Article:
“Good. And just let me add. Talk to your anxiety.”

There is no imminent danger --”

Really, really, talk to her. And welcome her. Let her sit with you. Don’t just accept her for what she is. Don’t just not push her away. Embrace her. Welcome everything”

* * * * * * * * * * * *

Welcome everything. Welcome the physical symptoms and the dread. If Eastern medicine and Western cognitive behavioral therapy overlap in one teaching it would be that axiom: cease resisting that which you do not desire. My weeks spent in Brooklyn have reinforced this principle, if only anecdotally. After all, whenever I Google “apartment prospect heights NOT shared,” the results exclusively display roommate-requiring spaces.

* * * * * * * * * * * * *

Down Vanderbilt Avenue, a tree-lined midway separates street sides like two cranial hemispheres. In that case, passersby and I serve as neurons. In fact, we each may or may not have consciousness of one another, yet nonetheless we collaborate, interacting to produce a greater aggregate energy. By this analogy, what would be the nervous system? The internet? Surely. It does seem to be a repository of, and network for, the information that we pedestrians accumulate. Brooklyn itself acts as the human body.

A gaggle of cars migrates down the street; spray paint decorates brick storefronts like sunshine and dew; lizard-color chairs bask atop the concrete.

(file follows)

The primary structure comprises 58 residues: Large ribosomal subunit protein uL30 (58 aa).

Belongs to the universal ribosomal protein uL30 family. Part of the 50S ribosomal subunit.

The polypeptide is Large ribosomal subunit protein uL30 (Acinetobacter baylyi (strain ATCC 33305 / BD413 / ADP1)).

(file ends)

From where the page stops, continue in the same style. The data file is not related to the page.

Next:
Who was I to deem these surroundings “unnatural”? I can never escape nature, after all. Beavers build dams, ants create mounds, and likewise, I’m experiencing a human environment in the flesh right now.

Even these three-story cubes (windows, doors, and all) display symmetry -- practically screaming “cosmos.” The organization of nature. I can’t say that the same orderliness governs my physical appearance, let alone my prose.

* * * * * * * * * * * *

Marching back to the apartment, I pause below a kaleidoscope of glass boxes. Grabbing my phone: Brooklyn motto. Scroll, scroll, scroll. Ah: “Unity Makes Strength.”

Well, it’s true.

Unity makes strength: neurons collectively eliciting a sympathetic nervous system
response in my organs.

Unity makes strength: millions of New Yorkers constituting a powerful consumer
market.

Unity makes strength: a sister and therapist providing moral support as I venture out in public.

And unity makes strength: three million members of the homo sapiens species, constructing a habitat between the Hudson river and Atlantic ocean. A habitat that extends towards the heavens, emitting energy, smoke, and light into the ether.

Unity makes strength.


Zandi Eberstadt is an undergraduate student of Cognitive Science Linguistics at Johns Hopkins University. Her interests include phonology and neurolinguistics.